I wouldn't write off any child, unless their brain has a flat EEG and is made of mush. I believe in taking a child as far as you can. You just don't know how far a child can go if you don't work with them.

C.E. You go girl. Put him in school part time and homeschool him part time if you like. If it were me. I would homeschool and teach give him a good foundation, give his the best you have. I can feel it. Your child is going to be just fine.

PS My son was hyperactive and aggressive when he was a young child.I had to be at an arms reach at all times. I had to restrain him when he got older, regularly. We all taught him well. He is a fine,non-aggressive, pleasant,  functional young man, with a great personality, and I am proud of him.

 

Elona

Date Posted: 10/6/2009 2:08 PM ET
Member Since: 12/7/2005
Posts: 7,143
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Thank-you Elona very much for your post! I applaude you!

My son is not severe with Autism. He's more mild to moderate. He can learn and is smart in alot of ways! His speech is the one thing he has alot of trouble with. He was non verbal until he was about 4. At 5, he can speak 2-3 word sentences.

 

I agree 100% with all you said and will add that people can't put all kids with Autism in a box and label them as being all the same. Just as each normal child is different, so is each child with Autism. They all have their strengths and weaknesses. I do hope one day my son can live independantly. I do know that I will do ALL that I possible can for my child so that he can have the best life possible for himself. There's nothing I won't do and I will always have his best interests at heart. Alot of people don't believe homeschooling is the best for a child, but I know my son better than anyone and I know what will benefit him. I learned why the school doesn't want parents to homeschool and it's because they lost $10,000 for each child and more if the child is special needs. No wonder they tried to talk me out of it!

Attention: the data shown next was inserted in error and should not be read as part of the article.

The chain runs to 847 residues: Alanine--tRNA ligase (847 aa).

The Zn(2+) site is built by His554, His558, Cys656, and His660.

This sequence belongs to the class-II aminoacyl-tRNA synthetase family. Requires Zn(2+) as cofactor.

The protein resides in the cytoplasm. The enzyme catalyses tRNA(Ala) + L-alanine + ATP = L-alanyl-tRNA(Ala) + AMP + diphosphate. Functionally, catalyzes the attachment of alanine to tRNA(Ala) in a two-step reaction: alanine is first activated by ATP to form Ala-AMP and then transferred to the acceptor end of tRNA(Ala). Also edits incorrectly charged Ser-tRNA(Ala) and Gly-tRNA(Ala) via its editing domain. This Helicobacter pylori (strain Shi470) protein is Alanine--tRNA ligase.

Date Posted: 10/6/2009 2:13 PM ET
Member Since: 12/7/2005
Posts: 7,143
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In reply to your post Amy. I am not trying to turn my son into something he is not! I am helping him to BE ALL HE CAN BE! Is it stressful at times, Hell yeah it is! But, I refuse to give up on my son and I'll fight for him till my dying day to help him have the best life possible for him. Which is what most parents want.

Believe it or not, he LOVES to learn! The trick is finding way to help him learn. But, he can learn and he's shown me that time and time again. And I know that homeschooling him will help him so much more than being in a class with 20 or so other kids and the noise and chaos. I just need to find ways to let him be around other kids because I know he needs that too. I'm looking into finding groups in my area that we could go to.

 

Hi - 

I don't know if you'll even catch this note.  I do know what I'm about to say is not mainsteam thinking.  I suspect you and many others may take offense to it and that's okay - I'm only meaning to give a different perspective.  So here it goes:

If your son has severe autism, what is the point of needing to put information in his head?  *Why* does he need to "learn" in the academic sense?  

I say this as someone who has seen adult autism and know where the severest cases end up regardless of the thousands of hours spent in "school" (that includes homeschool).  Make no mistake about what I'm saying: each person with autism/mental issues is unique, a gift from God, and perfect as they are.   But that does not change the fact that academically they may never get past first grade reading levels or be able to participate in society ways that people consider "normal".  

As long as he is enjoying himself and you know that he's safe and you can take a break, I don't see an actual problem other than your expectation that he needs to be different than who he is.  You will be a much  better mother with the breaks and proper rest.  When at home, you can focus on what he really needs to learn: impluse control, how to take care of himself, how to understand when situations are best/bad for him.  If it is highly probable he will need guardianship at some level for the rest of his life, I'd stop worrying about an academic education unless you truly enjoy teaching that and can make it joyful for him as well.  

I'd guess, personally,  I'd rather try to shoot for joy for both of us with what little time we have on the planet than spend time trying to shape someone else into something they are not. :(